> that -- a pipe dream, for only the simplest of applications could anyone get away
> with just those three technology/tools.
>
> I just don't understand -- terms such as portability get tossed around, but the
> bottom line is, if you elect to use .NET Framework and ASP.NET your bound to MS
> server OS. And, if this is all done in the name of "portability" (at the cost of
> performance) how often are you folks moving servers around and changing platforms??
> If platforms are changing that frequently, that begs the question why?! It's like
> building something for 5% that may need it while the majority don't -- so the
> majority have to take the penalty. There has got to be a better way?
>
> Rob.
>
>



Nov 19 '05 #13

P: n/a
Why are you intent on comparisons? I'm not, so why are you? Who does it
better, I don't know, don't care -- I just want the insanity of language of
the day to be over so we can concentrate on design and produce results and
less of "oh yeah, can't do that with ASP.NET so ya have to do some
JavaScript and do a little HTML setup work and...".

So I take it you agree with the obvious problem in efficiency? yes or no?

Against choice? You on planet earth -- this ain't the business of pic your
favorite iPod color -- stay within context.

You sound like a Microsoft troll -- get over your loyality already.

"Juan T. Llibre" <no***********@nowhere.com> wrote in message
news:OM**************@tk2msftngp13.phx.gbl...
re:
listing 90 languages on my resume


I see you're against choice.

Do you understand the difference between
*choice* of languages and learning all of them ?

re:
MS have the resources, not I -- and we should be there by now


OK, if not MS, then who ? Who is doing a better job than MS ?
Who is "there by now" ?

Juan T. Llibre
ASP.NET MVP
http://asp.net.do/foros/
Foros de ASP.NET en Español
Ven, y hablemos de ASP.NET...
======================

"Rob R. Ainscough" <ro*****@pacbell.net> wrote in message
news:Oj**************@tk2msftngp13.phx.gbl...
Mark,

Because, learning the language of the day to accomplish the same tasks
over and over is NOT efficient -- that's why. Like I said, listing 90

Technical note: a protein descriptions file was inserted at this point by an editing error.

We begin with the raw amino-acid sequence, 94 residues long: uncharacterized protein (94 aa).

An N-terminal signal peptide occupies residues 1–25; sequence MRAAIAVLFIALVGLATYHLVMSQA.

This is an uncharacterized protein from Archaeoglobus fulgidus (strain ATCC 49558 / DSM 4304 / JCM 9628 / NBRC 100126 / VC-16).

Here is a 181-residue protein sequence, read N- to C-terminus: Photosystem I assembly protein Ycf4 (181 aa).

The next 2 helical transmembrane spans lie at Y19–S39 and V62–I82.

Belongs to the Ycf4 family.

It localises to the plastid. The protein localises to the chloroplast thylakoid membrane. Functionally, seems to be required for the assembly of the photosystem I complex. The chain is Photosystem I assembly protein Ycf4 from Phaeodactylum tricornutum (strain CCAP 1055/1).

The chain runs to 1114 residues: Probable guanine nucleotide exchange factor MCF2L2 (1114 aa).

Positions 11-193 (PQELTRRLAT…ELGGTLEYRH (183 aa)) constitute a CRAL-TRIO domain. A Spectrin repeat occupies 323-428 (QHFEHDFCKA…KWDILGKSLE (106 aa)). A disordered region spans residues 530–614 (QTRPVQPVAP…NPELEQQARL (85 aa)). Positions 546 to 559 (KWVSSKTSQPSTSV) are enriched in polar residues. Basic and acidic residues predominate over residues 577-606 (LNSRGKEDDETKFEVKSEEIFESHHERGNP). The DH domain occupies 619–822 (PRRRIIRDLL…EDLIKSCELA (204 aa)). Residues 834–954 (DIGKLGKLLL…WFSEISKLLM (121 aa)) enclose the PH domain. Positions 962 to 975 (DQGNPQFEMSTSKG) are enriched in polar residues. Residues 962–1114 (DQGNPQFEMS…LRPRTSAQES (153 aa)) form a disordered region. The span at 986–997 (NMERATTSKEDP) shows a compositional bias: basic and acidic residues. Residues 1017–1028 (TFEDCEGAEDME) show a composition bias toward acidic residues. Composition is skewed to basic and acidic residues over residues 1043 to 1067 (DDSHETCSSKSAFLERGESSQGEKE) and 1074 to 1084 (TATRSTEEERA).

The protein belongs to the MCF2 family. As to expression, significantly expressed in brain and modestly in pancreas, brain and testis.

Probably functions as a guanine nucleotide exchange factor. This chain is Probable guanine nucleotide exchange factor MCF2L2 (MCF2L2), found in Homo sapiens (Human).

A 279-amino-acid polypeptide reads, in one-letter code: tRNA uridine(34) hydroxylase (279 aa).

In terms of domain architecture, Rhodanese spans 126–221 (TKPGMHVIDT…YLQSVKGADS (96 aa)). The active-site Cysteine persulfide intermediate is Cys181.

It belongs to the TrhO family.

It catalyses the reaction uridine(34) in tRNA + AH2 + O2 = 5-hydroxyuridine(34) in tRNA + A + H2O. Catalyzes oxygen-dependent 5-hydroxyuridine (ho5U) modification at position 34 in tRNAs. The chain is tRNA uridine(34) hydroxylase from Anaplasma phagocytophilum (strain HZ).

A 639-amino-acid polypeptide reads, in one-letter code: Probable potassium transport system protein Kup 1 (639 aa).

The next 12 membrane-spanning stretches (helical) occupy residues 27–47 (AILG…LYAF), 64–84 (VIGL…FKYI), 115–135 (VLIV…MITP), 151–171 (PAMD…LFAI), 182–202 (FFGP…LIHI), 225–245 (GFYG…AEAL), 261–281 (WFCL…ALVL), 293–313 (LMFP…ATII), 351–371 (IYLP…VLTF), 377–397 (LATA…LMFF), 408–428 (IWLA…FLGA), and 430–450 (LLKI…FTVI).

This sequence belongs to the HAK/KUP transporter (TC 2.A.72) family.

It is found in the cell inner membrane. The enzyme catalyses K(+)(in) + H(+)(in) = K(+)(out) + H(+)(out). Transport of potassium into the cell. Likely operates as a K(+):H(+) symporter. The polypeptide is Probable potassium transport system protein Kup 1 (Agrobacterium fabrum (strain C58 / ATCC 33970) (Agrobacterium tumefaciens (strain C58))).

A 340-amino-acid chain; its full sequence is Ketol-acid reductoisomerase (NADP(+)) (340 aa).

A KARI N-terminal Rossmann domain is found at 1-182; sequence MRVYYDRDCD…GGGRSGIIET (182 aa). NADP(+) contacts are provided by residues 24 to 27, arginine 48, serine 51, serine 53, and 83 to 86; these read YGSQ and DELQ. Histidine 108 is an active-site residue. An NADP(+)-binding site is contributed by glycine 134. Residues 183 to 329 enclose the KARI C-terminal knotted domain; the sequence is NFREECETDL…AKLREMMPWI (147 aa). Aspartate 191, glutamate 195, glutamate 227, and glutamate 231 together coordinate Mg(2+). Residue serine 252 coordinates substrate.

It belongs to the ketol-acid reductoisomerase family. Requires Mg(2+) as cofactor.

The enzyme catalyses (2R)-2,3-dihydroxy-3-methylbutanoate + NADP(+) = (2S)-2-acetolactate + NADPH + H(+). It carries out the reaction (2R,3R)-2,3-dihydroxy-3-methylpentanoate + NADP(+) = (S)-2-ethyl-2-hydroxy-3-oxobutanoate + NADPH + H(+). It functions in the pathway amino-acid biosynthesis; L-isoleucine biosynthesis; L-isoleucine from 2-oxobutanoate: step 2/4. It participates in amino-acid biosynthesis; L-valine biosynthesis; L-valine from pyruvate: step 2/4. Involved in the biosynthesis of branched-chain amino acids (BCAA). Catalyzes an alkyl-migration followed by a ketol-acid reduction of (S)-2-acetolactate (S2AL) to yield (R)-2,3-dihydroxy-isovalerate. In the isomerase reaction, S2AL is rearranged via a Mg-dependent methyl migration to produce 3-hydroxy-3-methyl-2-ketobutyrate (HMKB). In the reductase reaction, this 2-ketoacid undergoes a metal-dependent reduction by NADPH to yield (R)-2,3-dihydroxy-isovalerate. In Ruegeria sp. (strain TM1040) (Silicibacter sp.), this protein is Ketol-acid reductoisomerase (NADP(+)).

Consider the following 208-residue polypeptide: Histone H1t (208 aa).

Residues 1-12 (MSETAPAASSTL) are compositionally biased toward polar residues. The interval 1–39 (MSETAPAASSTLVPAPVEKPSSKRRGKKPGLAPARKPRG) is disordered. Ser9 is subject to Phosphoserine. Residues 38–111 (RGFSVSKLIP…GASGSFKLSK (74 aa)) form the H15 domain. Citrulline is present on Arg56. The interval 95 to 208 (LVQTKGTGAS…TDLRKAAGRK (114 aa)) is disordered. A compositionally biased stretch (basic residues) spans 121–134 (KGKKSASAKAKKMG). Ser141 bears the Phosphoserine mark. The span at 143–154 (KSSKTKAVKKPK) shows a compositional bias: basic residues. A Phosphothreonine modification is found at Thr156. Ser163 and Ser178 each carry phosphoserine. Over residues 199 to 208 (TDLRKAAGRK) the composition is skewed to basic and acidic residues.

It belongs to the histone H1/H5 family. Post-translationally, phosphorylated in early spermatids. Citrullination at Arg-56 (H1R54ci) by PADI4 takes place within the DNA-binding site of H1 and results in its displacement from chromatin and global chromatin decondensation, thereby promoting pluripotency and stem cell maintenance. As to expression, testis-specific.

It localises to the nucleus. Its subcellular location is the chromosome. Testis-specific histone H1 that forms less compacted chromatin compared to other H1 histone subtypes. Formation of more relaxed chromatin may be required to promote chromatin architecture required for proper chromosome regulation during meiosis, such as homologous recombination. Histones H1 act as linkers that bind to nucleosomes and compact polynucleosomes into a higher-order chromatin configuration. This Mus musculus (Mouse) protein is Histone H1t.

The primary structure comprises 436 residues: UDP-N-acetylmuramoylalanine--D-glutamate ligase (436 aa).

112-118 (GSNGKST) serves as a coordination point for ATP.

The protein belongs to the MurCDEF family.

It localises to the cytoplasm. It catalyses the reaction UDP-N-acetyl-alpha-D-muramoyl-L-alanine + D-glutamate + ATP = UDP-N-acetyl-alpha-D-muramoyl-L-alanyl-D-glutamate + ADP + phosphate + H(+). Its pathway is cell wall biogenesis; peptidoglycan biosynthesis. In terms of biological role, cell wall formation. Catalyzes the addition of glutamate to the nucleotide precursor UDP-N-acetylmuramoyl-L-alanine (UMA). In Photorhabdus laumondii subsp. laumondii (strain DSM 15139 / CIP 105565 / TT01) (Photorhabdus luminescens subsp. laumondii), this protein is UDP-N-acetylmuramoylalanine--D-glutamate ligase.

languages on my resume is more of an embarrassment than an
accomplishment. The concepts don't change, only the syntax and all the
restrictions and limitations that go with it.

MS have the resources, not I -- and we should be there by now -- but as
it stands today, we're a good 5-10 years away.

No one is forcing you to post a response -- so what is your point?? So
what is your point? Don't complain, don't make waves, just accept it --
is that how you think -- be a sheep, baaa baaa baaa

Rob.

"Mark Rae" <ma**@mark-N-O-S-P-A-M-rae.co.uk> wrote in message
news:uc**************@TK2MSFTNGP12.phx.gbl...
"Rob R. Ainscough" <ro*****@pacbell.net> wrote in message
news:uw*************@tk2msftngp13.phx.gbl...

There has got to be a better way?

So why don't you develop it, smart-arse, instead of whinging because
you're having to do some learning...?

No-one's forcing you to use .NET.

No-one's forcing you to write a single line of code.

No-one's forcing you even to own a PC.


Nov 19 '05 #14

P: n/a
re:
I don't know, don't care
Yup, that sums up your stance.

You are confirming that you'd rather complain,
than work towards getting a better product.

Do you have *anything* positive to offer ?
Like, maybe, a suggestion or two ?

Or, as is apparent, do you prefer to bitch
without offering any suggestions for improvement ?

You don't offer any alternatives,
and you don't offer any suggestions for improvement.

You just bitch. That doesn't get us anywhere.

Juan T. Llibre
ASP.NET MVP
http://asp.net.do/foros/
Foros de ASP.NET en Español
Ven, y hablemos de ASP.NET...
======================

"Rob R. Ainscough" <ro*****@pacbell.net> wrote in message
news:%2****************@TK2MSFTNGP10.phx.gbl... Why are you intent on comparisons? I'm not, so why are you? Who does it better, I
don't know, don't care -- I just want the insanity of language of the day to be over so
we can concentrate on design and produce results and less of "oh yeah, can't do that
with ASP.NET so ya have to do some JavaScript and do a little HTML setup work and...".

So I take it you agree with the obvious problem in efficiency? yes or no?

Against choice? You on planet earth -- this ain't the business of pic your favorite
iPod color -- stay within context.